In this week’s thrilling installment, we go to the underside of the planet to learn about Australian Rules Football … or “Life isn’t dangerous enough here, let us create our own sport that contains high exertion, possible mayhem and most likely some harm!”
By BP (w/assist by Raven Nation)
Aussie Rules! Football down under.
Those of us USA Gen Xers who grew up when ESPN first came on the air in the early 1980’s were greeted by a new sport: Australian Rules Football. (We can assume Ozzies and Kiwis were already well familiar) Desperate to have something to fill airtime, ESPN made a deal with the AFL, (and possibly Kerry Packer) to put Ozzie footy on US TV. While it has some superficial similarities to rugby, it’s a quite different sport.
The basic rules are to carry the ball down the pitch (either bouncing it every ten meters while running, or passing it by kicking or ‘hand punch’ until a player of the same team gets near to the 4 goalposts. An opposing player can tackle him, or (better for them) intercept a handball or kick. Any kick over 15m that is caught by a member of the same team is called a “mark,” and the player can either play on, or take a free kick from (typically) about 5m behind the place of the mark. This is very important when it comes to marks caught within 40m or so of the goalposts, as they can then usually aim for a goal.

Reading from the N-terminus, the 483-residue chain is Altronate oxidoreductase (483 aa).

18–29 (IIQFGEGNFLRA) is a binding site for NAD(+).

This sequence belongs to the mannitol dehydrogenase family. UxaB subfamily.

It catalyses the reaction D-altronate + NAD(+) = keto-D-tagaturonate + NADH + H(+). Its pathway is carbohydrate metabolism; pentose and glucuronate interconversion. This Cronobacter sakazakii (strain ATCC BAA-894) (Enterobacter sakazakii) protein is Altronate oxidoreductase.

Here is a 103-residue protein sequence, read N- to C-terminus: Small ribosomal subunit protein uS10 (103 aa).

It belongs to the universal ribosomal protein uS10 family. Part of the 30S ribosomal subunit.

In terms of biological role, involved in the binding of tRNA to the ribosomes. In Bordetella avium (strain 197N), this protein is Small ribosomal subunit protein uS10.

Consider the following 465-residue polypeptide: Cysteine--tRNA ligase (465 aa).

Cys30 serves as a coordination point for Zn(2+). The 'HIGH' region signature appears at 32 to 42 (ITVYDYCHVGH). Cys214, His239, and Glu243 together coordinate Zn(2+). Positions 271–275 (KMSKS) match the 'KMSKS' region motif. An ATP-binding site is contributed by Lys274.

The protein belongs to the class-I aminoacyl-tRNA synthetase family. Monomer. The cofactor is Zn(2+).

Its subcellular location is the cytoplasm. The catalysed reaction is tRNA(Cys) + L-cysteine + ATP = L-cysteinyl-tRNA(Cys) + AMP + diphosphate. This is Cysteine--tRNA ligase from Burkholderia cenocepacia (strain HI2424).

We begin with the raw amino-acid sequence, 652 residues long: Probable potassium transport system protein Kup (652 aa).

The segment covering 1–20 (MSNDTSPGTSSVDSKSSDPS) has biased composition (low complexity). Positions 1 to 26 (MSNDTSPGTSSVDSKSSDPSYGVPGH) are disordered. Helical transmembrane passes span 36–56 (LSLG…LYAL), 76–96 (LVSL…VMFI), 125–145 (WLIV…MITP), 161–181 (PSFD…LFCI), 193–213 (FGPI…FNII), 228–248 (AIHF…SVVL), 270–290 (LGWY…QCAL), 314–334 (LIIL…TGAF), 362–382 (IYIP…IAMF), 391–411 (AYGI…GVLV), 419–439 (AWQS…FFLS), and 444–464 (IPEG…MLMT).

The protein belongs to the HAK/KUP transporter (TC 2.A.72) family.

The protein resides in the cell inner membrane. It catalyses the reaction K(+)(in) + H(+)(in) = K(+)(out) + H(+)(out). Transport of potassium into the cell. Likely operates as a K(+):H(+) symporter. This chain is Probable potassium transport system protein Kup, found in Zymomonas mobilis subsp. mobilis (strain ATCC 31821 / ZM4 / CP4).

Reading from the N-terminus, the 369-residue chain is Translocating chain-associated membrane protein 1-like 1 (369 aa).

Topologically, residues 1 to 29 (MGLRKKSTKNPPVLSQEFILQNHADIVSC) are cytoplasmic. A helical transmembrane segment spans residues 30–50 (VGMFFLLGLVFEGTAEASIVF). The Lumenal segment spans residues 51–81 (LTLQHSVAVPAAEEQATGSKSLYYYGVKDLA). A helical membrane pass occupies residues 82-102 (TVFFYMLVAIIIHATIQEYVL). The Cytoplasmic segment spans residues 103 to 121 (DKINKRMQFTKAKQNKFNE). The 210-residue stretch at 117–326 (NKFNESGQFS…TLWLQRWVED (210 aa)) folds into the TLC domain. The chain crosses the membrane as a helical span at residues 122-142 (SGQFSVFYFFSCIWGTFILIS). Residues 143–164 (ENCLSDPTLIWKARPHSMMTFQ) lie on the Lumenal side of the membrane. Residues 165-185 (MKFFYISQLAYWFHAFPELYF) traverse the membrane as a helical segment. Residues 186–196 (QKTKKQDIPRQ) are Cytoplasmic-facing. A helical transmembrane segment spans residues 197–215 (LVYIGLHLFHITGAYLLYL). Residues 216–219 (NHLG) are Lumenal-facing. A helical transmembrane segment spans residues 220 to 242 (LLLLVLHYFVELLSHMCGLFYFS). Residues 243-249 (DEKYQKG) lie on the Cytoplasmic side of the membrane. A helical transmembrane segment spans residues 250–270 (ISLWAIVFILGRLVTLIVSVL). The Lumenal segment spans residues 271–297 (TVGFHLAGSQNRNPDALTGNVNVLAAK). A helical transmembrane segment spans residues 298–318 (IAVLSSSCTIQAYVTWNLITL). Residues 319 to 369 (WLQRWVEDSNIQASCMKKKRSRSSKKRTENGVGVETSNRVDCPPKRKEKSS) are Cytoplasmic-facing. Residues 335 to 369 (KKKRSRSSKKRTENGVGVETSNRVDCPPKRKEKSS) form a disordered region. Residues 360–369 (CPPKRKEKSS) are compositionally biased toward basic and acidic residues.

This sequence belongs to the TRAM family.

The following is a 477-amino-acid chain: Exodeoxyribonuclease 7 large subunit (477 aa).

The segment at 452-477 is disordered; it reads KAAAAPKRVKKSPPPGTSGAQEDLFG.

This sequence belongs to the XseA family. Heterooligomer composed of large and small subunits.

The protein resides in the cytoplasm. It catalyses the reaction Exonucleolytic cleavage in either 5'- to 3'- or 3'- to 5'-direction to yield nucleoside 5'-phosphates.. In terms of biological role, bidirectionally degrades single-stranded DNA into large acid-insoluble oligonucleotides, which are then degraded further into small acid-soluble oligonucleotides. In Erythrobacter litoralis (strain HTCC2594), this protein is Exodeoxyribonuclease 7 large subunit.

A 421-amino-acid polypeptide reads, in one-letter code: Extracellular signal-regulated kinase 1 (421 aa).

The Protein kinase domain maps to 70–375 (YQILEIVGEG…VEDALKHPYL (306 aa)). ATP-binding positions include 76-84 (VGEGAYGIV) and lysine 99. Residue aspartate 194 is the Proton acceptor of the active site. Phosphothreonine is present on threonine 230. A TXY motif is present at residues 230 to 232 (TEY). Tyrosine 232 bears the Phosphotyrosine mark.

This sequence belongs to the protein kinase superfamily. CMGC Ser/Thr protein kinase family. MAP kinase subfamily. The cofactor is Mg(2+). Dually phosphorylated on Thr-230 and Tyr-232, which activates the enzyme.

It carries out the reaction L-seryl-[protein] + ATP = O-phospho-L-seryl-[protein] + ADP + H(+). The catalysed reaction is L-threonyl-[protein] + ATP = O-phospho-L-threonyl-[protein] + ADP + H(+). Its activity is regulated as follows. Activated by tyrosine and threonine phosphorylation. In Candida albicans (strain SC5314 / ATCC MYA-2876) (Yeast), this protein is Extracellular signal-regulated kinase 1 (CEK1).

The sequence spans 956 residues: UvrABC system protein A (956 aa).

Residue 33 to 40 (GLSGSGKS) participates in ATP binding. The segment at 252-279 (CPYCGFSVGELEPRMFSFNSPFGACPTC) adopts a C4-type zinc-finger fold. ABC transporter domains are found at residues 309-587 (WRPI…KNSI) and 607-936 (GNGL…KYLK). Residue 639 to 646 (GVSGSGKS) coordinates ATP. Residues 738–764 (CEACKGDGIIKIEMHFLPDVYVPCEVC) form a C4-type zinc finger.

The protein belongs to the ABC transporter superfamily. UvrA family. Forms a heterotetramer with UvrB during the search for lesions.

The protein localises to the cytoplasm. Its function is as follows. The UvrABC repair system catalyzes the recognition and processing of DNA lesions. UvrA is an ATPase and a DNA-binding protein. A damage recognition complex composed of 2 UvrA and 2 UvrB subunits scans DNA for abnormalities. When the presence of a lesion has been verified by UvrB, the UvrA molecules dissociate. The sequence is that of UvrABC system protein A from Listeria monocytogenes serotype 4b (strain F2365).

Regarding the goalposts, the middle two are the ones to aim for: a goal between then gains 6 points. On either side, a mis-fired attempt (called a “behind”), gets only one. (see graphic) You can see this in the scores: i.e., ‘14.10.94’ is 14 goals= 84, 10 behinds= 10, and well, you can do the rest of the math yourself.
Raven Nation: For the goal to count 6 points, it has to leave the boot and travel between the goalposts without being touched by anyone else. And then, if the ball strikes one of the two goal posts, it counts as one point. If a kicked ball strikes one of behind posts without hitting the ground or being touched by another player it’s “out of bounds on the full” and is a free kick to the non-kicking team. If the ball strikes one of the behind posts in any other fashion, then it’s just out of bounds and results in a throw in.
Watch THIS for a rules explanation.
Here’s a diagram of (half of) an AFL field, which probably doubles as a cricket ground:
Here are a couple of links to watch for examples and amusement:
All sort of fun.